Do I have to pay extra for that on a flight?

Do I have to pay extra for that on a flight?

If fees are great for airlines, what about for us? Does it make any difference if an airline collects its cash in fees as opposed to through ticket sales? The airlines, and some economists, argue that the rise of the fee model is good for travelers. You only pay for what you want, and you can therefore save money if you, for instance, don’t mind sitting in middle seats in the back, waiting in line to board, or bringing your own food. That’s why American Airlines calls its fees program “Your Choice” and suggests that it makes the “travel experience even more convenient, cost-effective, flexible and personalized.”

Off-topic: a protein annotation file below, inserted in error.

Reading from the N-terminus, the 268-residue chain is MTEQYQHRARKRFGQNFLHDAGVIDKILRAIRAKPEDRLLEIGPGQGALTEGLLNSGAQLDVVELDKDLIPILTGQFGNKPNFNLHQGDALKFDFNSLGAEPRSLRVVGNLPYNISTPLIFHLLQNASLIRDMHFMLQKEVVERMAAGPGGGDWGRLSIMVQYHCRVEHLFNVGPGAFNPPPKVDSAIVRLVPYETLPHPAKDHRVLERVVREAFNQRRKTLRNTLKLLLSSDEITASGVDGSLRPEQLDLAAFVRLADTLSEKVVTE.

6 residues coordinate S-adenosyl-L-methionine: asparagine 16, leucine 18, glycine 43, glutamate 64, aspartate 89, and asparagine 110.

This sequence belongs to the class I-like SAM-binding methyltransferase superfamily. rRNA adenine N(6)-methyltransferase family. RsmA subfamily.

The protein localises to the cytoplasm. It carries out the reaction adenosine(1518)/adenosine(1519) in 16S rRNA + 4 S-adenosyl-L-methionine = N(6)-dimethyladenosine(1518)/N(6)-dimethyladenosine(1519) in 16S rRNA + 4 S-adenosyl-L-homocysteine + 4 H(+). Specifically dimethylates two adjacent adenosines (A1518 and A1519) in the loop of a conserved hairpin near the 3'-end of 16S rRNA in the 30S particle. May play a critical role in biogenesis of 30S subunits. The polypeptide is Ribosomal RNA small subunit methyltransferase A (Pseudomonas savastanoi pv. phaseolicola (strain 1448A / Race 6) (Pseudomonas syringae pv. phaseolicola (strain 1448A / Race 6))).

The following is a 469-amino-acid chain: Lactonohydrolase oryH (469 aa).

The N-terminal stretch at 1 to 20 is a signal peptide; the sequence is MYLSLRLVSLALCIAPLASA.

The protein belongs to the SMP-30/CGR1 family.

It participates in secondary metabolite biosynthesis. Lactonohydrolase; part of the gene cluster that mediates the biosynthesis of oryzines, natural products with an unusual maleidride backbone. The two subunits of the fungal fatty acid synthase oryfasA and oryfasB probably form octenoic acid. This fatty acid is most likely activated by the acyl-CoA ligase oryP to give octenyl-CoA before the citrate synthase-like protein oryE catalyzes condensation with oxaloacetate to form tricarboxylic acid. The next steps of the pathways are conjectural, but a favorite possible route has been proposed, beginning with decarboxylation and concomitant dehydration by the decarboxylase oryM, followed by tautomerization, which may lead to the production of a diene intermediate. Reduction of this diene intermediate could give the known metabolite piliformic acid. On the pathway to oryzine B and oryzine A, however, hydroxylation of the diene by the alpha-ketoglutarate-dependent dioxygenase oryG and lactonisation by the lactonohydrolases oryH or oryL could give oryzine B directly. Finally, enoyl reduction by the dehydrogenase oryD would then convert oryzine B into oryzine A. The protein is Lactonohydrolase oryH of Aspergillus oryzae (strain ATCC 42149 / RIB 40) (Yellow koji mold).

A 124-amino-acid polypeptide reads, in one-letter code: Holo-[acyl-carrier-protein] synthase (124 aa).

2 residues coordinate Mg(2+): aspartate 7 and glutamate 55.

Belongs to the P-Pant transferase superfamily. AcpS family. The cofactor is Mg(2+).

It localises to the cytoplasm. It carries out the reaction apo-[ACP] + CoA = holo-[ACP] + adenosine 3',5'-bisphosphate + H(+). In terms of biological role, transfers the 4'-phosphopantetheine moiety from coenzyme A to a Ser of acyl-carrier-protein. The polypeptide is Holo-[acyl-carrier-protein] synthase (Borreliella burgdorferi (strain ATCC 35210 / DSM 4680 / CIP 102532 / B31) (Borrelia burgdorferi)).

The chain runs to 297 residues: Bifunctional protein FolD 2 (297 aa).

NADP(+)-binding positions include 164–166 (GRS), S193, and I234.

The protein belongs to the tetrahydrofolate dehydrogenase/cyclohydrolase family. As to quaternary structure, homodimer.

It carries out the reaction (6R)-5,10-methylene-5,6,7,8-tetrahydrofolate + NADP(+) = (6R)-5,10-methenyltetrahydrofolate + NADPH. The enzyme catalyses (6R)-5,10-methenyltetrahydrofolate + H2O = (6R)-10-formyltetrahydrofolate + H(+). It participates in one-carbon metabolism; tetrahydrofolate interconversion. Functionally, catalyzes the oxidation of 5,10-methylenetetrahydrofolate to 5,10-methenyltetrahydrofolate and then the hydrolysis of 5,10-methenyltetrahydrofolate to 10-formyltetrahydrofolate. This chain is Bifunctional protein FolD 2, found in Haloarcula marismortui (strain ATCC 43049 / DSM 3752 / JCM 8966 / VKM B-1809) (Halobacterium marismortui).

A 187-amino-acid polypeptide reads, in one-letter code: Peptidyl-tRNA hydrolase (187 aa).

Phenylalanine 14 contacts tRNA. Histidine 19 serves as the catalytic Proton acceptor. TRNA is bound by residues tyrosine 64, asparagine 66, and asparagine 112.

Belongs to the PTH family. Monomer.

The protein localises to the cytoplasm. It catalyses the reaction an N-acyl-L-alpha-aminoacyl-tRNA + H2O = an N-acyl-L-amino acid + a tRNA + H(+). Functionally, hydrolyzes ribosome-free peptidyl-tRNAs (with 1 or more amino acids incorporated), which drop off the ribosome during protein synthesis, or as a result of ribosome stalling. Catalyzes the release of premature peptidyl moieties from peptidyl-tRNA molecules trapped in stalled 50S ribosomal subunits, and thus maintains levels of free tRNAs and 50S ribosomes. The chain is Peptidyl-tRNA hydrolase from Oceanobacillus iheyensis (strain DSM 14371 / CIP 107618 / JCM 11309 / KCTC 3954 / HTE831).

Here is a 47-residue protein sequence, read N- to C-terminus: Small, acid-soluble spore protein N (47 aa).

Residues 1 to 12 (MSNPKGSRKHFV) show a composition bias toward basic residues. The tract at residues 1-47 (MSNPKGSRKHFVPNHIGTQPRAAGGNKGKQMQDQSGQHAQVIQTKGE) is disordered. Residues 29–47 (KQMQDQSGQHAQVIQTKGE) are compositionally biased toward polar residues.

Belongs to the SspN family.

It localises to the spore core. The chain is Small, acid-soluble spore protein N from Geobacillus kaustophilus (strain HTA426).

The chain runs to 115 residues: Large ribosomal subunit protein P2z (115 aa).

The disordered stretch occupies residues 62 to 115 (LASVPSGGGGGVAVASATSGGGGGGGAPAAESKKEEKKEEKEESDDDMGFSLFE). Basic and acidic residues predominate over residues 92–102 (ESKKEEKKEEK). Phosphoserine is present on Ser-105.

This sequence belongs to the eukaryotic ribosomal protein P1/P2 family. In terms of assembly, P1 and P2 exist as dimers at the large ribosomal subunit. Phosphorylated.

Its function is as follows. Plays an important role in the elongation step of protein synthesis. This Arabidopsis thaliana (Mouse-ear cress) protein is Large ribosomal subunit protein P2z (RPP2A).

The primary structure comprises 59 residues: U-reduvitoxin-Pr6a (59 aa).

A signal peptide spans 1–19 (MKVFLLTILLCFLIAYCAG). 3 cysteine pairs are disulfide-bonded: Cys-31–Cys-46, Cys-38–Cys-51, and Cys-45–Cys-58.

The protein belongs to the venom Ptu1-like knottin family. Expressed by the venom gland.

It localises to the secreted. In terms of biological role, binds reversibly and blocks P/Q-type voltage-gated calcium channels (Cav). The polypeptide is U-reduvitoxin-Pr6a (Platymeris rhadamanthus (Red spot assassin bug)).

The necessity of degrading basic service provides a partial explanation for the fact that, in the past decade, the major airlines have done what they can to make flying basic economy, particularly on longer flights, an intolerable experience. For one thing, as the Wall Street Journal has documented, airlines have crammed more seats into the basic economy section of the airplane, even on long-haul flights. The seats, meanwhile, have gotten smaller—they are narrower and set closer together. Bill McGee, a contributing editor to Consumer Reports who worked in the airline industry for many years, studied seat sizes and summarized his findings this way: “The roomiest economy seats you can book on the nation’s four largest airlines are narrower than the tightest economy seats offered in the 1990s.”

New Yorker

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